ARC Review: The Sun is Also a Star

Posted October 24, 2016 / Book Reviews / 6 Comments

I received this book for free (hey, thanks!) in exchange for an honest review. I promise that this does NOT affect my opinion of the book or the content of my review. For real.

ARC Review: The Sun is Also a StarThe Sun Is Also a Star by Nicola Yoon
on November 1st 2016
Also by this author: Everything, Everything, Meet Cute: Some People Are Destined to Meet
(384 pages) • GoodreadsAmazon Barnes & Noble

Natasha: I’m a girl who believes in science and facts. Not fate. Not destiny. Or dreams that will never come true. I’m definitely not the kind of girl who meets a cute boy on a crowded New York City street and falls in love with him. Not when my family is twelve hours away from being deported to Jamaica. Falling in love with him won’t be my story.

Daniel: I’ve always been the good son, the good student, living up to my parents’ high expectations. Never the poet. Or the dreamer. But when I see her, I forget about all that. Something about Natasha makes me think that fate has something much more extraordinary in store—for both of us.
The Universe: Every moment in our lives has brought us to this single moment. A million futures lie before us. Which one will come true?

Initial Excitement

Any book involving fate or destiny in some capacity will immediately make it onto my TBR. Of course, any book by Nicola Yoon was also going to make it onto my TBR right away as well. I loved her debut so incredibly much and remember blazing through it in one afternoon. She became an auto-read author after just one book. So, needless to say, I had high hopes and expectations for this book… and it didn’t let me down!

Summary in a Second

Natasha’s family is on the verge of being deported back to Jamaica. Daniel is headed to a Yale admissions interview because his Korean parents are forcing him down that particular path. The two meet by chance (or perhaps by fate) and spend a whirlwind day together in New York City. The story has countless instances where destiny brought them together; if certain things didn’t happen or happened a few minutes later, their paths never would have crossed. This is something I’m always interested in, but the concept usually is found in my favorite parallel life/universe books instead of straight contemporary stories.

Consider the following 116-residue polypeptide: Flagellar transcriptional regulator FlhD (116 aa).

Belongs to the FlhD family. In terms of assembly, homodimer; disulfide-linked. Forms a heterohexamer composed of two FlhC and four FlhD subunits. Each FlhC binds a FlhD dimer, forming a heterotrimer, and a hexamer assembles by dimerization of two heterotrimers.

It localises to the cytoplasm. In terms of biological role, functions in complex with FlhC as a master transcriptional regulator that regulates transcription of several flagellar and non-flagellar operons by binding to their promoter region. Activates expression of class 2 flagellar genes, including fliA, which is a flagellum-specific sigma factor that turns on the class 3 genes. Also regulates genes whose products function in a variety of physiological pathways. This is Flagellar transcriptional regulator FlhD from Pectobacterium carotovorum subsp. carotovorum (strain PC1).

Storytelling & Setting

The story alternates between Natasha, Daniel, and other people and concepts they come across. I loved reading random chapters here and there from other people involved, like the lawyer or their parents. There were even some chapters that were just about certain things, like African American hair care or scientific concepts. It all just worked together so seamlessly. I’ll be so sad if Yoon’s next book doesn’t have something similar, because it was just like her debut but more words (no pictures or short poems usually).

I loved reading about their individual days and lives before they met each other. Honestly, I was hoping that part lasted even longer! I didn’t ship them right away for some reason; I just didn’t get the vibes that Daniel and (secretly) Natasha were feeling. I did like that the instalove was proven and expanded upon afterwards, so it didn’t feel like love at first sight after a while. Overall though, their day together was so perfect.

About those Characters

Natasha and her family are undocumented immigrants from Jamaica who are facing deportation later that night. On her final day in NYC, she is tracking down one more lawyer who can help them stay in the country. Her whole life is based in science and facts; she doesn’t believe in God or even love. She was hard for me to relate to at first because she rejected any of the fluffy stuff I love to think about in favor of science.